Think you’re funny? Well, don’t screw around in the United Arab Emirates, people.
In America, expressing one’s sense of humor is a basic right protected by the first Amendment — it has its own special place in protected speech even as we all know how important satire is to keeping governments in check.It is when we see the loss of these freedoms that we realize how unfree some societies are, and how some governments are apparently still threatened by the power of the pen (or in this case, YouTube,) over the sword.
According to the Associated Press:
“An American man who works in the United Arab Emirates has been held in a maximum-security prison for months after posting a parody video about youth culture in Dubai, a rights group and family attorney said Wednesday.
Shezanne Cassim, 29, of Woodbury, Minn., was arrested in April and charged with violating a 2012 cybercrimes law that boosts penalties for allegedly challenging authorities, attorney Susan Burns said. He was moved to a maximum security prison in Abu Dhabi in June.”
We take it for granted that we can create and read satirical humor about our government and society. In fact, just imagine NOT mocking our government — it’s harder than it looks! Anyway, let’s try to get the government of Dubai to chillax on Mr. Cassim who is, after all, a US citizen who is as used to posting junk on YouTube and Chukles as the rest of us!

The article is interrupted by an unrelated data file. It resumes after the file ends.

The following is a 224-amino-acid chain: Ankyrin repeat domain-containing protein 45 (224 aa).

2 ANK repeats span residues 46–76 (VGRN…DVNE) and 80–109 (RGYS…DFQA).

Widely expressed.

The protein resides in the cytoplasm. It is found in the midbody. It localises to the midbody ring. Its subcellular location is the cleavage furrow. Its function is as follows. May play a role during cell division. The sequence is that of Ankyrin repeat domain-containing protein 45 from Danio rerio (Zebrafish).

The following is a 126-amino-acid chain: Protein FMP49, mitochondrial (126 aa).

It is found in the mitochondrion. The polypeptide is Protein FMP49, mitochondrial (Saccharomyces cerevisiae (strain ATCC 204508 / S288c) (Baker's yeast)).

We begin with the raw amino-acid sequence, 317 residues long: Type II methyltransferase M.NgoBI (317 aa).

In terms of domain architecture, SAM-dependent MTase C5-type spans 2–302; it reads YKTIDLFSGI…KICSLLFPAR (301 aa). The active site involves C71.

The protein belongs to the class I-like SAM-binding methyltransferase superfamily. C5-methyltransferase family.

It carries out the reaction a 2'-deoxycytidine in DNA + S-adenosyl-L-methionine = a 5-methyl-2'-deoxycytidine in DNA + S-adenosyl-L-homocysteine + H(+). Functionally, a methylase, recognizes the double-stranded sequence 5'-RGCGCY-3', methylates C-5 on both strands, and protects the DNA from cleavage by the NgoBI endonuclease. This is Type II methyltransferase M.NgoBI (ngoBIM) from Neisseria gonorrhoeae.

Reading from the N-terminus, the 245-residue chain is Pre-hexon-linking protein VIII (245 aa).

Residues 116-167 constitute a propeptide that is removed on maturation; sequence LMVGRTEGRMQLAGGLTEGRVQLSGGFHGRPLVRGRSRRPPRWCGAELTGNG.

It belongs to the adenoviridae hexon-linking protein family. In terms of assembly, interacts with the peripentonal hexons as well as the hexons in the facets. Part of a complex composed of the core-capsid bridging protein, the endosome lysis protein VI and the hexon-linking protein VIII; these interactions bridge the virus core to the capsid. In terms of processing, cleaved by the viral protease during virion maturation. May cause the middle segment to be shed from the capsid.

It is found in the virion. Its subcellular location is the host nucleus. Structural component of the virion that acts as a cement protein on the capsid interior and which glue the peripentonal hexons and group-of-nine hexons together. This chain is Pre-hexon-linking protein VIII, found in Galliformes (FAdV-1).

There is an old Dubai joke indicating that commerce is in the blood. A merchant asks his young son, ‘what is two plus two?’. To which the youth replies, ‘It depends… Am I buying or am I selling?’
From the architectural “go-aheads” that have been given lately, it is clear that — as long as it involves huge piles of cash — the government of Dubai can tolerate almost any joke, no matter how large.
It is time for Shezanne Cassim to come home and for the government of Dubai to learn how to take a joke.The Arab Spring has not been altogether warm and fuzzy for comedians in the middle east and sadly, Dubai isn’t alone in its thin skinned response to the regions comedians.
Egyptian government of Muhammed Morsi, for its part has apparently joined the ranks of the fun police.
Bassem Youssef, widely known as the “Jon Stewart of Egypt” — was issued an arrest warrant after being accused of insulting the Egyptian president and supposedly along the way Islam itself.
In classic form, when learning of his arrest, Mr. Youssef retained his sense of humor, tweeting that he will hand himself in to the prosecutor’s office Sunday, “Unless they kindly send a police van today and save me the transportation hassle.”